We’re only about a week into 2018: how are your New Year’s resolutions going so far? It’s tough to stick to them, but hang in there, we’ve got another 51 weeks to go!
With all this talk about improving ourselves, have you ever wondered why we even have New Year’s resolutions in the first place?
I think most people would be surprised to learn that this tradition goes all the way back to the ancient Babylonians. The earliest recorded celebration of a new year was about 4,000 years ago in Babylon. Calendars were obviously different back then, and the new year was celebrated in late March during the first moon after the Spring Equinox. The celebration lasted 11 days and centered around the rebirth of the sun god Marduk. The Babylonians wanted to start their new year the right way, and so they made promises that they believed would please their gods.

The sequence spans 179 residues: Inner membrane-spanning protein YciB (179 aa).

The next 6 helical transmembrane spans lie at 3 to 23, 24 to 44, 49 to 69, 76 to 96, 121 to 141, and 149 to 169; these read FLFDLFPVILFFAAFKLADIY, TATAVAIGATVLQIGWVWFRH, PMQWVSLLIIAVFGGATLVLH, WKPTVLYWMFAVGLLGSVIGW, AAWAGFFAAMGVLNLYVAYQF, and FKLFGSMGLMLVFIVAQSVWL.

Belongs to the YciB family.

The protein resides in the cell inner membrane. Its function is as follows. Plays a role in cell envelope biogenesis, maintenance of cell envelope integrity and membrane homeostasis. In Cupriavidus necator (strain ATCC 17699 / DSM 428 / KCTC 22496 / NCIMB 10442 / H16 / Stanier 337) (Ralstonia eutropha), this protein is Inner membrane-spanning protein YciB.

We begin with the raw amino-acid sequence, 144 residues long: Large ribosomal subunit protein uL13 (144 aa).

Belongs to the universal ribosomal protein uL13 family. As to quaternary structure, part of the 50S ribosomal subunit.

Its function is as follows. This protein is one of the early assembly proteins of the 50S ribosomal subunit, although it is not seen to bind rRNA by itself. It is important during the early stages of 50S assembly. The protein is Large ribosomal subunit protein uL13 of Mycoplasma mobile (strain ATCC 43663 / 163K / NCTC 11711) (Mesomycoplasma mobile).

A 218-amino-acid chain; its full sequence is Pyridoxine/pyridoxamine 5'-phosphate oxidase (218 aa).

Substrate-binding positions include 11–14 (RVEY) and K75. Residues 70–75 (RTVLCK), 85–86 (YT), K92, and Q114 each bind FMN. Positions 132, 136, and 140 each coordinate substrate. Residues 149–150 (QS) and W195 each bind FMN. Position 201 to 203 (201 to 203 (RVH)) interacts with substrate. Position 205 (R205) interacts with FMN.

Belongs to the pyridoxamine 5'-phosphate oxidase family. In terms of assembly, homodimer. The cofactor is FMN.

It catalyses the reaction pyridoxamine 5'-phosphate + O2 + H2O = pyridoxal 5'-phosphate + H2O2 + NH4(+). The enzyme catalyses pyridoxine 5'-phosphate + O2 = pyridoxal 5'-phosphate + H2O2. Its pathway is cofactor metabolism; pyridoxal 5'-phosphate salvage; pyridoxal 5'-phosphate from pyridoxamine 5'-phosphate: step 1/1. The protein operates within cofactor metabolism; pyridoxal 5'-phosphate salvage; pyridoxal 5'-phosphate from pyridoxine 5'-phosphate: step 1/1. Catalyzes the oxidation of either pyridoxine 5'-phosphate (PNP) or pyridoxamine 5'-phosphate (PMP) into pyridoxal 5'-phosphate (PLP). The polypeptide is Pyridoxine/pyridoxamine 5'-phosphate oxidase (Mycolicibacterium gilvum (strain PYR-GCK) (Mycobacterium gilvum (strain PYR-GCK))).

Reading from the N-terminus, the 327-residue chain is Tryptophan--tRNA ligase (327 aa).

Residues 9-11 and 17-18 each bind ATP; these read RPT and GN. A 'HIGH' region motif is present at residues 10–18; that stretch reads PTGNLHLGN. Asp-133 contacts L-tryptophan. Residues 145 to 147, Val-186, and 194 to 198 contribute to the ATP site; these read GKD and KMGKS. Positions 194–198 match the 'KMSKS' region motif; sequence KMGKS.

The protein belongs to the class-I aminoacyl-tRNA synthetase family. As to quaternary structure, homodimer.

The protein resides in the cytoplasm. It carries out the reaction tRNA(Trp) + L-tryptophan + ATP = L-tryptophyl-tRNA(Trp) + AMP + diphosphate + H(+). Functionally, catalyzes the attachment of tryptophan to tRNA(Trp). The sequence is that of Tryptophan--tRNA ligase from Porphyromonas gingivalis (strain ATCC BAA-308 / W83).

This practice of making New Year’s resolutions caught on and continued with the Romans. Julius Caesar changed the calendar when the previous Roman calendar no longer synced up with the sun. After consultation with mathematicians and astronomers, Caesar introduced the Julian calendar, which was closer to the calendar we use today and recognized January 1 as the first day of the year to honor Janus, the god of new beginnings. The Romans began each new year by offering sacrifices to Janus.
The tradition of starting anew each year and hoping to improve one’s life continues to this day. So just remember when you’re in the gym trying to lose weight that your participating in a practice that goes back 4,000 years. And if you don’t live up to your resolutions…oh well, there’s always next year.
h/t: Mental Floss